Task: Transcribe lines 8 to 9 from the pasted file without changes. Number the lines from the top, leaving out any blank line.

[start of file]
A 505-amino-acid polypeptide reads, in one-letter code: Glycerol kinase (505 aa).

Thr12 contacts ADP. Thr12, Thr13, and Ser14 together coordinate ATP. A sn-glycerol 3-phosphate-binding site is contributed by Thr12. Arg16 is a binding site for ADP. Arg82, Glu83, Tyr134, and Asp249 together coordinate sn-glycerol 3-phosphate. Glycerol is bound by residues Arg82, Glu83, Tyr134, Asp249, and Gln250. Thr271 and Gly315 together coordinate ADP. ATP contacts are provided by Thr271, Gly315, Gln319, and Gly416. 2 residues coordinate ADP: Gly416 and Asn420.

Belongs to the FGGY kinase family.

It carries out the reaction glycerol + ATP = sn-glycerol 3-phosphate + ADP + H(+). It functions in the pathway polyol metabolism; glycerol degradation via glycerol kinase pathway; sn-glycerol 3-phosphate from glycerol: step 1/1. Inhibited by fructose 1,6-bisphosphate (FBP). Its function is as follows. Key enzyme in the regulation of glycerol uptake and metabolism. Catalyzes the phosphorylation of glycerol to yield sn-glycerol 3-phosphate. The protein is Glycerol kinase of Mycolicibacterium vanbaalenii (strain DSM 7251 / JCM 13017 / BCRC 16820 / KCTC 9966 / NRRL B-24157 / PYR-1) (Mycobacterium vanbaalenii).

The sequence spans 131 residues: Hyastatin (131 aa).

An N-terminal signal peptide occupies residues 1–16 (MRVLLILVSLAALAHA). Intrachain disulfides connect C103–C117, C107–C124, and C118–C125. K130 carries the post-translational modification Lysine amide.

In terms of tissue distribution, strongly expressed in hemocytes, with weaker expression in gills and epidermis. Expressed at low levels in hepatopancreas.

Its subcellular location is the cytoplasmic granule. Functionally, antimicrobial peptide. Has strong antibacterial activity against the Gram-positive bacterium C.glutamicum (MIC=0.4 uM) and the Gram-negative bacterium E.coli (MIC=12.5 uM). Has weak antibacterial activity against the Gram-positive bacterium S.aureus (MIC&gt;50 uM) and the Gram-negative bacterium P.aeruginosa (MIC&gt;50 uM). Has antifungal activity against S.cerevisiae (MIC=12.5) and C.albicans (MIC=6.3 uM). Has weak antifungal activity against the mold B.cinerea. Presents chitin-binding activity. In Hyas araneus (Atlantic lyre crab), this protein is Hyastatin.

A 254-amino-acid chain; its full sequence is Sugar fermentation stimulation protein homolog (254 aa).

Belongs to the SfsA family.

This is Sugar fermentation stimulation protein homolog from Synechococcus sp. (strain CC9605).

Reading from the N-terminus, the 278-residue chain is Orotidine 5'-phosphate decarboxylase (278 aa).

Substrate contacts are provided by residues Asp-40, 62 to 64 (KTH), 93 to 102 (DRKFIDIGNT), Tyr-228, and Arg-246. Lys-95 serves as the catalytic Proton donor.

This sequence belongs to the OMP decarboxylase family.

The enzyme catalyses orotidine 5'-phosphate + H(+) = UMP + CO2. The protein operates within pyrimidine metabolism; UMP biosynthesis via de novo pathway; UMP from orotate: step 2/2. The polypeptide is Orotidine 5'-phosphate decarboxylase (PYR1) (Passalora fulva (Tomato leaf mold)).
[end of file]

Its subcellular location is the cytoplasmic granule. Functionally, antimicrobial peptide. Has strong antibacterial activity against the Gram-positive bacterium C.glutamicum (MIC=0.4 uM) and the Gram-negative bacterium E.coli (MIC=12.5 uM). Has weak antibacterial activity against the Gram-positive bacterium S.aureus (MIC&gt;50 uM) and the Gram-negative bacterium P.aeruginosa (MIC&gt;50 uM). Has antifungal activity against S.cerevisiae (MIC=12.5) and C.albicans (MIC=6.3 uM). Has weak antifungal activity against the mold B.cinerea. Presents chitin-binding activity. In Hyas araneus (Atlantic lyre crab), this protein is Hyastatin.

A 254-amino-acid chain; its full sequence is Sugar fermentation stimulation protein homolog (254 aa).